Graydon Carter Cheers Jamie Dimon’s Downfall, Introduces the ‘Carter Rule’

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Photo: Patrick McMullan/PatrickMcMullan.com

Way back in April 2011, Vanity Fair honcho Graydon Carter wrote an editor's note in which he took JPMorgan Chase chief Jamie Dimon to task for, essentially, being a silver fox.

"Jamie Dimon is tall. He’s fit. For a banker, he’s nice-looking," Carter wrote. "And he’s got that head of fluffy white, unbankerish hair. You could argue that Dimon’s single greatest asset is that he doesn’t look like Dick Fuld."

Dimon's good-for-a-banker looks and compelling biography, Carter wrote, had allowed him to escape the financial crisis unscathed, dodging the wrath of the American people despite JPMorgan's seeming role in many of the same activities that made villains of other bank executives.

In the July issue, Carter addresses Dimon's downfall, focusing on the $2 billion (and growing) trading loss that stemmed from JPMorgan's chief investment office and the oversized hedges of the London Whale. The losses have jeopardized Dimon's formerly gold-plated reputation, intensified the debate over bank regulation, and given his critics a reason to celebrate.

Pen heavy with Dimonfreude, Carter writes:

When JPMorgan Chase announced earlier this spring that the firm had lost $2 billion in high-risk trading, C.E.O. Jamie Dimon said that the trades had been in violation of “the Dimon Principle.” He didn’t explain what this was — no doubt expecting the rest of us to know, much as we are aware of Newton’s law of gravity. I have a general rule when companies admit to a loss. Perhaps I will call it the Carter Rule: no matter how big a loss a company is willing to cop to, to get to the absolute truth you should probably double the figure and, just to be safe, double it again.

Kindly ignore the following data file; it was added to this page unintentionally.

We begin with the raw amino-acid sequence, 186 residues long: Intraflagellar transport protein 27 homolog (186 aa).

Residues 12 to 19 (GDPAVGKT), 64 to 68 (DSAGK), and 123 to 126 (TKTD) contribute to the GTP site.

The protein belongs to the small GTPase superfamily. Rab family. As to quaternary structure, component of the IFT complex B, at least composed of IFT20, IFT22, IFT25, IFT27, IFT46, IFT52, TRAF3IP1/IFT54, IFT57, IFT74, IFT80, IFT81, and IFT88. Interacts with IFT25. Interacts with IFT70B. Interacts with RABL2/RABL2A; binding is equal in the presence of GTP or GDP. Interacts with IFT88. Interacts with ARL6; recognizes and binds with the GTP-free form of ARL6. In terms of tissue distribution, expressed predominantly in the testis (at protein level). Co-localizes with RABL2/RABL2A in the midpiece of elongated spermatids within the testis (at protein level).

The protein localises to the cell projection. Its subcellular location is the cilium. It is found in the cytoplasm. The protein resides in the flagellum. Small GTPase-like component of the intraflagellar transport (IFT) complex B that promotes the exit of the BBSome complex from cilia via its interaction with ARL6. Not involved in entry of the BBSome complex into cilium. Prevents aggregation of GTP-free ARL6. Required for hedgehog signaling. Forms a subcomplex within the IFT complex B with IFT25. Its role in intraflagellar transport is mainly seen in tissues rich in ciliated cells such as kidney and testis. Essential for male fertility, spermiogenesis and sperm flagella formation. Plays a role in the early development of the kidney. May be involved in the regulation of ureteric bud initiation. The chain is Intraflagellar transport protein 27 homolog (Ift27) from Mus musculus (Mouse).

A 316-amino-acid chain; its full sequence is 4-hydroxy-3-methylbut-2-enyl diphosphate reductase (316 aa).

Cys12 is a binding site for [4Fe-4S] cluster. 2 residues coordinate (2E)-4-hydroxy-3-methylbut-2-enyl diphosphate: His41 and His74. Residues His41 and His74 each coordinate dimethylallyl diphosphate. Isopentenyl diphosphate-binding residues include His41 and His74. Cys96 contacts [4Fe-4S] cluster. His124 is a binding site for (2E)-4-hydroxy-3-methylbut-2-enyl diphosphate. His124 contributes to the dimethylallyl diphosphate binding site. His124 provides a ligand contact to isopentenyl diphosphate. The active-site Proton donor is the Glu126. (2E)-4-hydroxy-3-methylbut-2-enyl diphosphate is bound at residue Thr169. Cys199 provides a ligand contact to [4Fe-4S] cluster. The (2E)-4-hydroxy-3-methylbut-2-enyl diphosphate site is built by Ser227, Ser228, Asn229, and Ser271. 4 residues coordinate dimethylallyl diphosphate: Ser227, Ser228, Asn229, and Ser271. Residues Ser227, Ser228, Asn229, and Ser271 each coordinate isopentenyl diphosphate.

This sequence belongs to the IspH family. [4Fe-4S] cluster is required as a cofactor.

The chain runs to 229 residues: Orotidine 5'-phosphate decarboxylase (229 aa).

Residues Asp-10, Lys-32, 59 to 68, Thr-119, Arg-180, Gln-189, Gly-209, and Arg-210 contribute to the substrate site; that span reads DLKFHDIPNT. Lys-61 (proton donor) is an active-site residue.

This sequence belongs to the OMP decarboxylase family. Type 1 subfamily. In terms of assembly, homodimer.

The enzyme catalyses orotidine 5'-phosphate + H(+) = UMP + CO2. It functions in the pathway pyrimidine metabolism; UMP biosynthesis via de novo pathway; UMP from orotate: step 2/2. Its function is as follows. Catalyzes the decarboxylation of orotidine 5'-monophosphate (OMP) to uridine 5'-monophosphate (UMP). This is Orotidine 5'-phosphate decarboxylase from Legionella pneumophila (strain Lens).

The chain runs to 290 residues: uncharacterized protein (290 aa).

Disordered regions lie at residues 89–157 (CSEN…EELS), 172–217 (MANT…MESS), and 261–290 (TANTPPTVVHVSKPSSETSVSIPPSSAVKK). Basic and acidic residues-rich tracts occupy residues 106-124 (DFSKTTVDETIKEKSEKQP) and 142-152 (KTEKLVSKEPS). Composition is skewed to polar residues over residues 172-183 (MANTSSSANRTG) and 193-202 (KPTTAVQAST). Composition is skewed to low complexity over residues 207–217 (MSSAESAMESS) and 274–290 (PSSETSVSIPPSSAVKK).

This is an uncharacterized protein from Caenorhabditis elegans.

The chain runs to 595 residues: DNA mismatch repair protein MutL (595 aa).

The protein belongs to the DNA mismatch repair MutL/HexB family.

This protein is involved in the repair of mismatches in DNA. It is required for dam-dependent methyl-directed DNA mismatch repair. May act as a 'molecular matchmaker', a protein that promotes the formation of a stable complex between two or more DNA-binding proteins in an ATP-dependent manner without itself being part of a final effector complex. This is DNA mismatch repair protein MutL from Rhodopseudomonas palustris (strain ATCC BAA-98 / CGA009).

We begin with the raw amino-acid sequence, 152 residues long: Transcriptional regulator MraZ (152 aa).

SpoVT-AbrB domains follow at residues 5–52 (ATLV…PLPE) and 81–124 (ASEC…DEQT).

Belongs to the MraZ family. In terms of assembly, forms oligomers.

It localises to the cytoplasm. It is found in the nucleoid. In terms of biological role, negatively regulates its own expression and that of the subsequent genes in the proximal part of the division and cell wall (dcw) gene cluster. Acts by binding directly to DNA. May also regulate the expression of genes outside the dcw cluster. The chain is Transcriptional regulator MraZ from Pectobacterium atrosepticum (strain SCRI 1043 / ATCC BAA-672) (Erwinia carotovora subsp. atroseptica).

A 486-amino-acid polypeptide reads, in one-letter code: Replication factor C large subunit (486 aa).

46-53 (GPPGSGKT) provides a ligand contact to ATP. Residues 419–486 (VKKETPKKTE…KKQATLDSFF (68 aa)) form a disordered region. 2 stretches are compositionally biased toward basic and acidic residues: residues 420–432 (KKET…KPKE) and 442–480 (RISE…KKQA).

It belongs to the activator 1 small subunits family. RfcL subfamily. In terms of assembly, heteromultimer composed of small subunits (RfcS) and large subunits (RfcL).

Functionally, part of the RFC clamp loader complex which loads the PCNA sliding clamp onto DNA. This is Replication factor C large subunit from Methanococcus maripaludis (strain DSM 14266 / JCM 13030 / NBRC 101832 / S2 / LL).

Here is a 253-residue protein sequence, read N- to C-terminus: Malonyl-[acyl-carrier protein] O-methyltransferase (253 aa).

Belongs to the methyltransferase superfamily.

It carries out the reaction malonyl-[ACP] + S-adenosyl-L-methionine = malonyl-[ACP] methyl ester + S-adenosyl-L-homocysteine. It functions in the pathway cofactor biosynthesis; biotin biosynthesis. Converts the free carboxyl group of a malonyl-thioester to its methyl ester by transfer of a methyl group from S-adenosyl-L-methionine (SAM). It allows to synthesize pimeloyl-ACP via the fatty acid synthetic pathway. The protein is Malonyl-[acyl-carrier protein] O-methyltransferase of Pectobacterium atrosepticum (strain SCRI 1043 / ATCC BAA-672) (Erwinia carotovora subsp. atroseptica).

Carter says that Dimon called him after his April 2011 piece came out to explain the mechanics of the banking system — and presumably, how JPMorgan had actually not behaved like other banks during the crisis.

Dimon talked to him like a third-grader, but Carter still didn't follow:

He spoke slowly, his seminar punctuated by the sort of weary sighs you would expect from a headmaster trying to explain quantum physics to a particularly dim student. The poor man certainly had his work cut out for him — when it comes to finance I am, at best, hopeless.

Still, Carter is not going to let a little basic financial literacy get in the way of his victory lap. He writes of his erstwhile financial tutor: "The pedestal that he so carefully constructed for himself is now vacant."